The high-resolution data also revealed that the hammerheads spent a lot of time in the Mid-Atlantic Shark Area (MASA) in the winter, starting in December. The MASA zone is closed to bottom longline fishing between January 1st and July 31st to protect dusky sharks, so beginning the closure of the zone in December would further reduce the fishing mortality of juvenile smooth hammerheads.   

Check out the tracks of various shark species, including smooth hammerheads, at Guy Harvey Research Institute’s dedicated website.

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Venus is a Russian planet — say the Russians – CNN Philippines

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(CNN)— No longer confined to territories here on Earth, Russia has now staked its claim on Venus, saying it is a “Russian planet.”

This week, Dmitry Rogozin, head of the Russian space corporation Roscosmos, revealed that the country plans to send its own mission to Venus in addition to “Venera-D,” the planned joint mission with the US, the Russian state news agency TASS reported.

Rogozin was addressing reporters at the HeliRussia 2020 exhibition, an international expo of the helicopter industry in Moscow.

“Resuming Venus exploration is on our agenda,” he told reporters Tuesday.

“We think that Venus is a Russian planet, so we shouldn’t lag behind,” he said.

“Projects of Venus missions are included in the united government program of Russia’s space exploration for 2021-2030.”

The statement came the day after scientists revealed that a gas on Earth called phosphine had also been detected in the atmosphere of Venus.

Venus is similar in size to Earth and is our closest planetary neighbor, but it spins backward compared to other planets.

The study authored by Cardiff University professor Jane Greaves and her colleagues was published Monday in the journal Nature Astronomy.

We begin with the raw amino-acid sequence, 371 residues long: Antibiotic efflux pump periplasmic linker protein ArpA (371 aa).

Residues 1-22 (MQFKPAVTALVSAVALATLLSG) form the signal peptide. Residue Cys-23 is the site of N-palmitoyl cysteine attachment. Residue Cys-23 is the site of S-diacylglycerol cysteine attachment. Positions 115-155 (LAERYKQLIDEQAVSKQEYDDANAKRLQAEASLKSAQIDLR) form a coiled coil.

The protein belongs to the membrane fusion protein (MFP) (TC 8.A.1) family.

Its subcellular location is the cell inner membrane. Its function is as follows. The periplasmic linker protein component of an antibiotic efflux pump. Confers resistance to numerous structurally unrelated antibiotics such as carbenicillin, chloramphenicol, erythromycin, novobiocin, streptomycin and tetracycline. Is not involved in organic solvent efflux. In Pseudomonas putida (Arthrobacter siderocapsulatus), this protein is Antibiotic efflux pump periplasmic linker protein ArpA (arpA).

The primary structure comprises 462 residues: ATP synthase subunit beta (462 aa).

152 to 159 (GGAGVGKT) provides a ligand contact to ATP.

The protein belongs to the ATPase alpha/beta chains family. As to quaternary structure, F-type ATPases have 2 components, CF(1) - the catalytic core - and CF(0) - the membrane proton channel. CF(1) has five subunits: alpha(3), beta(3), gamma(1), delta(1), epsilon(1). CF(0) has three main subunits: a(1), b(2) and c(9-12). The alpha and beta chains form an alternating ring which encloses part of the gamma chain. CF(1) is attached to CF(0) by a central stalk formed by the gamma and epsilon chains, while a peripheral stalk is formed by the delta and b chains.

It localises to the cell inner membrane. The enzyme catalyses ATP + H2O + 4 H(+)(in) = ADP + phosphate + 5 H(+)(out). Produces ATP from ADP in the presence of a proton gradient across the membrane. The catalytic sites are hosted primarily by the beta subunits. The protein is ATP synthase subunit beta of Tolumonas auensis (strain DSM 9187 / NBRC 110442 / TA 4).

The discovery of phosphine on Venus elevates it to an area of interest worth exploring in our solar system alongside the ranks of Mars and “water world” moons like Enceladus and Europa, Seager said.

“Our hoped-for impact in the planetary science community is to stimulate more research on Venus itself, research on the possibilities of life in Venus’ atmosphere, and even space missions focused to find signs of life or even life itself in the Venusian atmosphere,” Seager said.

According to the European Space Agency, the Russians do have significant experience when it comes to Venus.

Its website states: “Between 1967-1984 Venusian studies carried out in Russia were at the forefront of international research into this planet.

“Since then, Russia has still preserved its unique expertise in designing and developing landing craft for Venus and continues to define scientific tasks for those craft.”

This story was first published on CNN.com, “Venus is a Russian planet — say the Russians.”

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Florida man survives alligator attack while walking dog, gets 65 stitches – FOX 5 Atlanta

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Florida man out walking his dog was attacked by an alligator and nearly dragged into a canal behind his home.

Mark Johnson, 61, said he was walking along the canal last Sunday in Port. St. Lucie with his 8-year-old golden retriever when he saw a gator turn towards them.

Johnson said his foot got stuck in mud moments before he saw “the lunge” as the alligator grabbed his leg.

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“He starts clamping down pretty tight, and he started to pull, and the next thing I do … I poke [the gator] through the eye,” he told WPLG-TV.

Johnson told Treasure Coast Newspapers that after he stuck his finger in the gator’s eye, the reptile immediately let go and swam away.

After limping home with blood dripping from his leg, Johnson’s wife cleaned the wound and wrapped the leg in a towel before taking him to a hospital.

Johnson said he suffered 12 puncture wounds that required 60 stitches, plus another five to mend the index finger that was cut on the gator’s eye socket.

The Florida Fish and Wildlife Conservation Commission said a trapper captured the gator involved in the attack on Wednesday.

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Officials said the alligator measured 8 feet, 6 inches and weighed nearly 250 pounds. The reptile has since been relocated to an alligator farm.

Johnson said that even though the reptile was trying to drag him into the water, staying calm was what helped him survive.

“You cannot panic,” he told the paper. “I bass fish all the time, too. I’ll reach down and lift up the bass with my hand. I just got lucky.”

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Johnson said when he’s able to walk his dog again, he’ll probably carry some sort of weapon for protection.

The Associated Press contributed to this report.